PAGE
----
Stronger health systems, equitable vaccine access after COVID-19: Dame Meg ahead of UNGA Special Session

The post COVID19 Pacific must leave us with stronger health systems, and equitable access to vaccines, says Dame Meg Taylor.

PARTNERING AT THE REGIONAL-LEVEL TO BUILD BACK BETTER AFTER COVID-19:

STRENGTHENING HEALTH SECURITY SYSTEMS AND ENABLING EQUITABLE VACCINE ACCESS IN THE PACIFIC

 

High Level side event at the special session of the United Nations General Assembly on the COVID-19 pandemic

Remarks by Pacific Islands Forum Secretary General, Meg Taylor, DBE.

 

Ambassador Prasad, Permanent Representative of Fiji to the UN and representative of the Incoming Forum Chair,  Ambassador Laloniu, Permanent Representative of Tuvalu and representative of the Forum Chair, Excellencies, Fellow panelists, ladies and gentlemen- Warm greetings from Suva to you all.

Thank you for the opportunity to join this panel this morning.

Indeed, the Pacific region has moved swiftly to respond to the COVID-19 pandemic and has done so through a comprehensive approach that has seen a strong partnership between international and regional agencies and supported by key development partners.

In April, Forum Foreign Ministers established the Pacific Humanitarian Pathway on COVID-19 which has become an invaluable platform for our Members, Pacific and international organisations and UN agencies – WHO and WFP, and our Forum Dialogue Partners to coordinate our collective response efforts.

At a political level, our Foreign and Economic Ministers have also issued COVID-19 statement that clearly articulate the unique needs of our collective membership and recognising our countries’ healthcare capacities; the acute disruptions to all our economies; and the need to remain cognizant of other regional priorities and crises that continue to wreak havoc in our countries such as climate change. Indeed, this will be reinforced at the Leaders level when the Prime Minister of Tuvalu and Chair of the Pacific Islands of Forum delivers the Forum Leaders Statement at the Special UNGA session.

Indeed, I encourage all development partners to consult and work with Pacific countries and organisations in their efforts, especially regional initiatives to assist our members with their policy priorities to support their recovery from the pandemic.

Ladies and Gentlemen, in recent months, we have watched in anticipation as various COVID-19 vaccine candidates have begun to return promising results. Without a vaccine our people can trust, devastating disruptions to all our interdependent economies will continue unabated.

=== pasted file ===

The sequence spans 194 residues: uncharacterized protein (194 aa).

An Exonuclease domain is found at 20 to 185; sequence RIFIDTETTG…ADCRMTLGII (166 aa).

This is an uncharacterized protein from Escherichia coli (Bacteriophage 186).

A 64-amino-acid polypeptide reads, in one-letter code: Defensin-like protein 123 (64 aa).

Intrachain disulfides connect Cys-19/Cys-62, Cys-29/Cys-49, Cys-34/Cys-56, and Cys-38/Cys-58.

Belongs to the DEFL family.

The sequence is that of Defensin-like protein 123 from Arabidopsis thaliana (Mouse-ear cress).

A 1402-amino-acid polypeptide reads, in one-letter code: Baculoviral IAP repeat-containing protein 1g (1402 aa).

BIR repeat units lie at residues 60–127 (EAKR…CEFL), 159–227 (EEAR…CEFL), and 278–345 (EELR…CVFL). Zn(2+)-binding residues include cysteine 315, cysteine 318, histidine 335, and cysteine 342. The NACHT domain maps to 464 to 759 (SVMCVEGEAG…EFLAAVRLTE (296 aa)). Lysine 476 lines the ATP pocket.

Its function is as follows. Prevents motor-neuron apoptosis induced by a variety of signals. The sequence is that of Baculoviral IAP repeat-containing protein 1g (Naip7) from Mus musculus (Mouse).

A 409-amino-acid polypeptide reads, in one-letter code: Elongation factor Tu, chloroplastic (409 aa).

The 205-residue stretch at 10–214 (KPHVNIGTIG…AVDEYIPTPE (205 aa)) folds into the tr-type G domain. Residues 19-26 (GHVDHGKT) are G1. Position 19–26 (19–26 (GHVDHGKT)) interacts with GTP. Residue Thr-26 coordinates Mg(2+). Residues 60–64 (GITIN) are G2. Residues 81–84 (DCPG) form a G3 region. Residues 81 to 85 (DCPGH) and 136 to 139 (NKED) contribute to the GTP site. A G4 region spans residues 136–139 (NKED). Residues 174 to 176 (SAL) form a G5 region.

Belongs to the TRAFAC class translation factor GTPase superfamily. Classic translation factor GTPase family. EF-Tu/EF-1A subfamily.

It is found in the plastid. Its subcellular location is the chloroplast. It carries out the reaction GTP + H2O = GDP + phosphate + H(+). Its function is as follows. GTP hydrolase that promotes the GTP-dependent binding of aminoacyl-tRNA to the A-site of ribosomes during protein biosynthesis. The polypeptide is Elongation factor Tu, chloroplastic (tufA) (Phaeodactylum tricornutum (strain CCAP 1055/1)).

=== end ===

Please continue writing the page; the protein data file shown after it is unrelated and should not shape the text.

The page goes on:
As such, the eventual procurement of safe, affordable and trusted vaccines has now become a focus of our work. I am very grateful to the Pacific’s Joint Incident Management Team in this area, a multi-sectoral team consisting of key agencies in the COVID-19 response and recovery.

As we speak, the Team is consolidating implementation plans that will support Pacific countries and territories when a safe and effective regulatory approved vaccine becomes available, including through the COVAX facility. Within these spaces, Advance Market Commitments to support high risk populations in developing countries is crucial. We need all the support we can get to access and leverage financing from development partners and banks to support cost-sharing for vaccine doses and delivery costs.

Pacific Heads of Health met yesterday to move on these important vaccine issues. These include:

Finalising National Deployment and Vaccination Plans;

Ensuring our regulatory systems are ready to deal with the important indemnification and liability issues by having streamlined, harmonised and safe processes in place when the vaccines become available;

Ensuring that healthcare workers and other high-risk groups are covered through prioritized and targeted vaccination that will hopefully cover all of our people;

Access to multilateral financing to cover all Forum Island Countries regardless of size, development status or global economic ranking; and

Important risk communications through community engagement to manage expectations and an extremely challenging communications landscape.

When regulatory approved vaccines become available there will be an inevitable rush for these products the world over. However, I urge caution in the procurement of vaccines – our governments must exercise principles of accountability, accessibility and inclusivity in their National Deployment and Vaccination Plans.

Further, the availability of vaccines should not be determined along geographic, gender or socio-economic lines, and must be easily accessible to those most vulnerable to the virus. Given our relatively small populations, we must endeavour to achieve 100 percent coverage and with Australia’s valuable contribution of $500 million towards the COVAX, I am confident we can achieve that.

My final point is on the importance of multilateralism and coordination between regional and international organisations. The region faces a perfect storm of climate change, natural disasters and economic stress from this pandemic that can only be addressed through effective multilateralism.

This means closer collaboration and coordination between international and regional organisations where regional priorities set the pace and tone for recovery, such as we have seen through this COVID-19 experience.

I cannot urge enough the importance of alignment and coordination in the region. The challenges before us can only be overcome through strong partnership and collaboration and the efficient use of our limited resources. Indeed, our people demand this of us.

I thank you.

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